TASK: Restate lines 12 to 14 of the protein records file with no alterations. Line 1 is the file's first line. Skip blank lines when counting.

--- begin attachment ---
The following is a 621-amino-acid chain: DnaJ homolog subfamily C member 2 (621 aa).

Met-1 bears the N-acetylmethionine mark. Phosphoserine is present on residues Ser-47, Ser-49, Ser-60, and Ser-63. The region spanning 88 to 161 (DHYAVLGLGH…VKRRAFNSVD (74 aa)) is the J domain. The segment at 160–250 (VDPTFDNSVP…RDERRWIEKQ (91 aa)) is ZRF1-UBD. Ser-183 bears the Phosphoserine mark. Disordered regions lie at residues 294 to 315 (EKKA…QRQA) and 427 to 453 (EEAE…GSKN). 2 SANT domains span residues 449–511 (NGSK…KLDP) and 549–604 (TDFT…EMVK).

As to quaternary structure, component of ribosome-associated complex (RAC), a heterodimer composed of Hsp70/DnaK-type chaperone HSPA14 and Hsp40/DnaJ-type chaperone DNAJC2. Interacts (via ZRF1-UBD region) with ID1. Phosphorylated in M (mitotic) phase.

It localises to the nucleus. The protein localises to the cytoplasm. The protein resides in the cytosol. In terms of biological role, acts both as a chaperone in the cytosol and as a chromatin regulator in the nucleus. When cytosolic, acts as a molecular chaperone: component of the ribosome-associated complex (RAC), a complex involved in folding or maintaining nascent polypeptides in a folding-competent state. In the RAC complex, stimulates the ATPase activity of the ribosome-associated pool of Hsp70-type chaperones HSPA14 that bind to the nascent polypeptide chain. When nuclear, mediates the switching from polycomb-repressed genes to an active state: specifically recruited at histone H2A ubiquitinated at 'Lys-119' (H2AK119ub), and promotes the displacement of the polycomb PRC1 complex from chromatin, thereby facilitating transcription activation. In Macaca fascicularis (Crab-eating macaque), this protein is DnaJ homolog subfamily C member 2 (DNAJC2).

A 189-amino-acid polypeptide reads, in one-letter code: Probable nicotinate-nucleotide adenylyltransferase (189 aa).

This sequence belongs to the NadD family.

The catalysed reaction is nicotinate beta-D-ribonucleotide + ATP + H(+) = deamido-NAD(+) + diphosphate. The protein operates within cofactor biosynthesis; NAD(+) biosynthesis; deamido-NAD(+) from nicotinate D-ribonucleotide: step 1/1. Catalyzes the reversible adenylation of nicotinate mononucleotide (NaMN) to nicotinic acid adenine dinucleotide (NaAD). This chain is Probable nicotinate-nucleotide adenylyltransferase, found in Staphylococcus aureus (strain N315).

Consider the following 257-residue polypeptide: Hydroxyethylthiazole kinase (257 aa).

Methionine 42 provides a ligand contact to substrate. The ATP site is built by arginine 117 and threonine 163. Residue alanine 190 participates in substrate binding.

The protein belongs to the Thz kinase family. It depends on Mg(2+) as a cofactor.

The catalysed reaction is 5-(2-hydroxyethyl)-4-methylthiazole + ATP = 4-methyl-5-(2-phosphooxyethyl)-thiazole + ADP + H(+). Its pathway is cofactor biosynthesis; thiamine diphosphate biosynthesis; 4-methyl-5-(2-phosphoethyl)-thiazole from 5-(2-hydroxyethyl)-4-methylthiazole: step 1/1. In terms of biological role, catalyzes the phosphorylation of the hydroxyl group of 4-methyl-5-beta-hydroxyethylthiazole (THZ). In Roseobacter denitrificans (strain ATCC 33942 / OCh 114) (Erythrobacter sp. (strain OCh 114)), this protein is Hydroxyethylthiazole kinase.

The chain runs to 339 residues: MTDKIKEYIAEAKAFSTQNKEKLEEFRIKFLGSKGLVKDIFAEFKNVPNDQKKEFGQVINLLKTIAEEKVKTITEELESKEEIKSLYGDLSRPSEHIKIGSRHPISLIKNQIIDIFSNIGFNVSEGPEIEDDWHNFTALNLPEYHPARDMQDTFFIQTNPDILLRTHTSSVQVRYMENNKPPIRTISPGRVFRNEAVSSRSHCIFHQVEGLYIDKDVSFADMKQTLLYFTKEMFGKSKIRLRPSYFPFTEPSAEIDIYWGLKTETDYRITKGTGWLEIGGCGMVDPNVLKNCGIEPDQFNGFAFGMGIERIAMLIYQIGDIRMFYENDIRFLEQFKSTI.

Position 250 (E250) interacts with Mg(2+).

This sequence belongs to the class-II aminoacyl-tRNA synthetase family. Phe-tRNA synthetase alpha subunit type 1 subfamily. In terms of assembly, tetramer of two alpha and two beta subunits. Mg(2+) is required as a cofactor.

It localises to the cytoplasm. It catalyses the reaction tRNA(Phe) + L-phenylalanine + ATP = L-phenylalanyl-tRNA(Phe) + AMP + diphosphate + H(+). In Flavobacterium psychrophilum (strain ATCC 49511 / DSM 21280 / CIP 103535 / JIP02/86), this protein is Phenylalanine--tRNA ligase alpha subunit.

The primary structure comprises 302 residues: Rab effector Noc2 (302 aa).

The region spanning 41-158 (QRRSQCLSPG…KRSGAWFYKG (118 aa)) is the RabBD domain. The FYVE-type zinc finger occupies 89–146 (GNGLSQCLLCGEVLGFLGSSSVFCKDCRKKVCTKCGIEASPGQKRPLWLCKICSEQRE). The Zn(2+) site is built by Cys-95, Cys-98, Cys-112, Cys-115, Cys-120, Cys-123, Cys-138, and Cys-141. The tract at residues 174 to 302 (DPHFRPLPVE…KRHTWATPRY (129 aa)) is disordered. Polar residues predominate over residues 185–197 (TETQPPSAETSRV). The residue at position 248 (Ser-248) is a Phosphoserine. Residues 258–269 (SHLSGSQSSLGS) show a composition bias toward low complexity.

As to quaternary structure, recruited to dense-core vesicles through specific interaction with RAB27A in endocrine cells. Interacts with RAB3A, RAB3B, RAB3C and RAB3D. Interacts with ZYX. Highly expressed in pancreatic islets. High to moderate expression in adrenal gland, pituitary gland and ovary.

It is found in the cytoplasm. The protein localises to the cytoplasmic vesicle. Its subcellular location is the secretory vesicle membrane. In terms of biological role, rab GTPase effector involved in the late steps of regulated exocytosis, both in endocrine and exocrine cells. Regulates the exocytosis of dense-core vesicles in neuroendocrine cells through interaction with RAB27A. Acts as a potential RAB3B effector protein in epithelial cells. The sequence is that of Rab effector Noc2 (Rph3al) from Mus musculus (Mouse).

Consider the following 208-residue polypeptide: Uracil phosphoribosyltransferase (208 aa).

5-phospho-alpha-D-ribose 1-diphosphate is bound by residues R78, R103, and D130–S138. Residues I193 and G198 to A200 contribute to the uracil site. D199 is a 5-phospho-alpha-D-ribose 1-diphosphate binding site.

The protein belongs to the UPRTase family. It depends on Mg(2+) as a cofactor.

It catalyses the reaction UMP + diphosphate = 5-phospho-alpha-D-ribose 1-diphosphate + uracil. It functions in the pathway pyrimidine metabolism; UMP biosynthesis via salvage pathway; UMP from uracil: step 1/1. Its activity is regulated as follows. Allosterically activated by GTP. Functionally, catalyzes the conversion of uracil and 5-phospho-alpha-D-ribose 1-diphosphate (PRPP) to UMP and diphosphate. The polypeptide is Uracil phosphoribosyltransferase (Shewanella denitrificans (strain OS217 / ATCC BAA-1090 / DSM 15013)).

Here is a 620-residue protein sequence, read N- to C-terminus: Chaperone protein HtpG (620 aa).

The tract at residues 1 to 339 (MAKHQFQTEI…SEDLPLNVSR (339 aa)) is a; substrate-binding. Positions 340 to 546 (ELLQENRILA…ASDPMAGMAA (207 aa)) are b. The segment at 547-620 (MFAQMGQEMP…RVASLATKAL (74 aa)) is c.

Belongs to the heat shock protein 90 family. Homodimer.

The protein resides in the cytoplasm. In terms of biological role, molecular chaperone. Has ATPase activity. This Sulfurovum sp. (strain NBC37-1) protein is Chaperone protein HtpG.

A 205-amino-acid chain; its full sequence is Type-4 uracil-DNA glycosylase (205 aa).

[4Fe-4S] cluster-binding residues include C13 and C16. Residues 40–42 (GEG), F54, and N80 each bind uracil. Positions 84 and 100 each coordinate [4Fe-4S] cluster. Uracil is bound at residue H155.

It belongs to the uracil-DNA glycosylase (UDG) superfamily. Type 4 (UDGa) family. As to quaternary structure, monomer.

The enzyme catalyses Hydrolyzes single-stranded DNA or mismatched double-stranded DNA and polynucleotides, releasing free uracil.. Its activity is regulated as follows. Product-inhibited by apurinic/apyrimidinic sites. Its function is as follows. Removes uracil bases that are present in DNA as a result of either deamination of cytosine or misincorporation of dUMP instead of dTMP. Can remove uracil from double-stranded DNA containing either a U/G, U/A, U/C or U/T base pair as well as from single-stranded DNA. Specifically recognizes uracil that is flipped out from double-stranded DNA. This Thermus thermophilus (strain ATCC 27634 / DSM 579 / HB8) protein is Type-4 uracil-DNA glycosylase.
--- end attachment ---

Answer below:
The chain runs to 339 residues: MTDKIKEYIAEAKAFSTQNKEKLEEFRIKFLGSKGLVKDIFAEFKNVPNDQKKEFGQVINLLKTIAEEKVKTITEELESKEEIKSLYGDLSRPSEHIKIGSRHPISLIKNQIIDIFSNIGFNVSEGPEIEDDWHNFTALNLPEYHPARDMQDTFFIQTNPDILLRTHTSSVQVRYMENNKPPIRTISPGRVFRNEAVSSRSHCIFHQVEGLYIDKDVSFADMKQTLLYFTKEMFGKSKIRLRPSYFPFTEPSAEIDIYWGLKTETDYRITKGTGWLEIGGCGMVDPNVLKNCGIEPDQFNGFAFGMGIERIAMLIYQIGDIRMFYENDIRFLEQFKSTI.

Position 250 (E250) interacts with Mg(2+).

This sequence belongs to the class-II aminoacyl-tRNA synthetase family. Phe-tRNA synthetase alpha subunit type 1 subfamily. In terms of assembly, tetramer of two alpha and two beta subunits. Mg(2+) is required as a cofactor.